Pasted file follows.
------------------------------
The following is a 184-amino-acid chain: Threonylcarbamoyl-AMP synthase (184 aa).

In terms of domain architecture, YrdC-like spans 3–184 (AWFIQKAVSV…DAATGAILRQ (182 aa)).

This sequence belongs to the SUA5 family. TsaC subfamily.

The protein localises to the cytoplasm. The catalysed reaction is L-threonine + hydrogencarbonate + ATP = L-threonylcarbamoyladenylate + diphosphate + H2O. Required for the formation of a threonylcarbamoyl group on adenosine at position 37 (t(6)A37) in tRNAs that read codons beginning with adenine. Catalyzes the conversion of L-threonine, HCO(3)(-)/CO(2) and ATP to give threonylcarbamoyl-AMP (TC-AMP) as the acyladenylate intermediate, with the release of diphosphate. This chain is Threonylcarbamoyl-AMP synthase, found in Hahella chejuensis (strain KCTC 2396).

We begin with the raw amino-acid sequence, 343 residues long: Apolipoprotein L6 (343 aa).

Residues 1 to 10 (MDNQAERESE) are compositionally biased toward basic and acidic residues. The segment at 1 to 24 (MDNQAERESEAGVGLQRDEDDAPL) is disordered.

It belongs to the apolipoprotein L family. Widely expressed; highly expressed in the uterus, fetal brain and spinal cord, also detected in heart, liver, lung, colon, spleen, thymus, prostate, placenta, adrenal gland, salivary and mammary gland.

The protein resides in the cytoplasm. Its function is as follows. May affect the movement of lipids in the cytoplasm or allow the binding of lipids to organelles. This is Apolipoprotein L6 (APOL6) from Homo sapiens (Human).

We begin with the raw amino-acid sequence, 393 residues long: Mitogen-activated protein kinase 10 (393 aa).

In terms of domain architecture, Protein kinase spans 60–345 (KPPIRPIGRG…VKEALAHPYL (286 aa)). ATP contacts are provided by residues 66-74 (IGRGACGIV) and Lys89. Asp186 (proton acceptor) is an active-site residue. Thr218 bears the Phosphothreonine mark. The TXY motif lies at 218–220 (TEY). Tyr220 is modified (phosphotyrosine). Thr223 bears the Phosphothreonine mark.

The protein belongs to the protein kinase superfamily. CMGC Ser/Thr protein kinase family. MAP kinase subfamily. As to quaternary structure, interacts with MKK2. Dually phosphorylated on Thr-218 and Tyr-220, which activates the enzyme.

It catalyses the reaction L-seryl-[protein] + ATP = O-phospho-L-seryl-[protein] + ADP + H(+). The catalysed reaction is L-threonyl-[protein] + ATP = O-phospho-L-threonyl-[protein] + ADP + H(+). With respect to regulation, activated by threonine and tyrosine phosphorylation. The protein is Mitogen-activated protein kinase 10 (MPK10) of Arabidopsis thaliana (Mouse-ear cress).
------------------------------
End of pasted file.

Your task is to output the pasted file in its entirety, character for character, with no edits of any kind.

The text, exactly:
The following is a 184-amino-acid chain: Threonylcarbamoyl-AMP synthase (184 aa).

In terms of domain architecture, YrdC-like spans 3–184 (AWFIQKAVSV…DAATGAILRQ (182 aa)).

This sequence belongs to the SUA5 family. TsaC subfamily.

The protein localises to the cytoplasm. The catalysed reaction is L-threonine + hydrogencarbonate + ATP = L-threonylcarbamoyladenylate + diphosphate + H2O. Required for the formation of a threonylcarbamoyl group on adenosine at position 37 (t(6)A37) in tRNAs that read codons beginning with adenine. Catalyzes the conversion of L-threonine, HCO(3)(-)/CO(2) and ATP to give threonylcarbamoyl-AMP (TC-AMP) as the acyladenylate intermediate, with the release of diphosphate. This chain is Threonylcarbamoyl-AMP synthase, found in Hahella chejuensis (strain KCTC 2396).

We begin with the raw amino-acid sequence, 343 residues long: Apolipoprotein L6 (343 aa).

Residues 1 to 10 (MDNQAERESE) are compositionally biased toward basic and acidic residues. The segment at 1 to 24 (MDNQAERESEAGVGLQRDEDDAPL) is disordered.

It belongs to the apolipoprotein L family. Widely expressed; highly expressed in the uterus, fetal brain and spinal cord, also detected in heart, liver, lung, colon, spleen, thymus, prostate, placenta, adrenal gland, salivary and mammary gland.

The protein resides in the cytoplasm. Its function is as follows. May affect the movement of lipids in the cytoplasm or allow the binding of lipids to organelles. This is Apolipoprotein L6 (APOL6) from Homo sapiens (Human).

We begin with the raw amino-acid sequence, 393 residues long: Mitogen-activated protein kinase 10 (393 aa).

In terms of domain architecture, Protein kinase spans 60–345 (KPPIRPIGRG…VKEALAHPYL (286 aa)). ATP contacts are provided by residues 66-74 (IGRGACGIV) and Lys89. Asp186 (proton acceptor) is an active-site residue. Thr218 bears the Phosphothreonine mark. The TXY motif lies at 218–220 (TEY). Tyr220 is modified (phosphotyrosine). Thr223 bears the Phosphothreonine mark.

The protein belongs to the protein kinase superfamily. CMGC Ser/Thr protein kinase family. MAP kinase subfamily. As to quaternary structure, interacts with MKK2. Dually phosphorylated on Thr-218 and Tyr-220, which activates the enzyme.

It catalyses the reaction L-seryl-[protein] + ATP = O-phospho-L-seryl-[protein] + ADP + H(+). The catalysed reaction is L-threonyl-[protein] + ATP = O-phospho-L-threonyl-[protein] + ADP + H(+). With respect to regulation, activated by threonine and tyrosine phosphorylation. The protein is Mitogen-activated protein kinase 10 (MPK10) of Arabidopsis thaliana (Mouse-ear cress).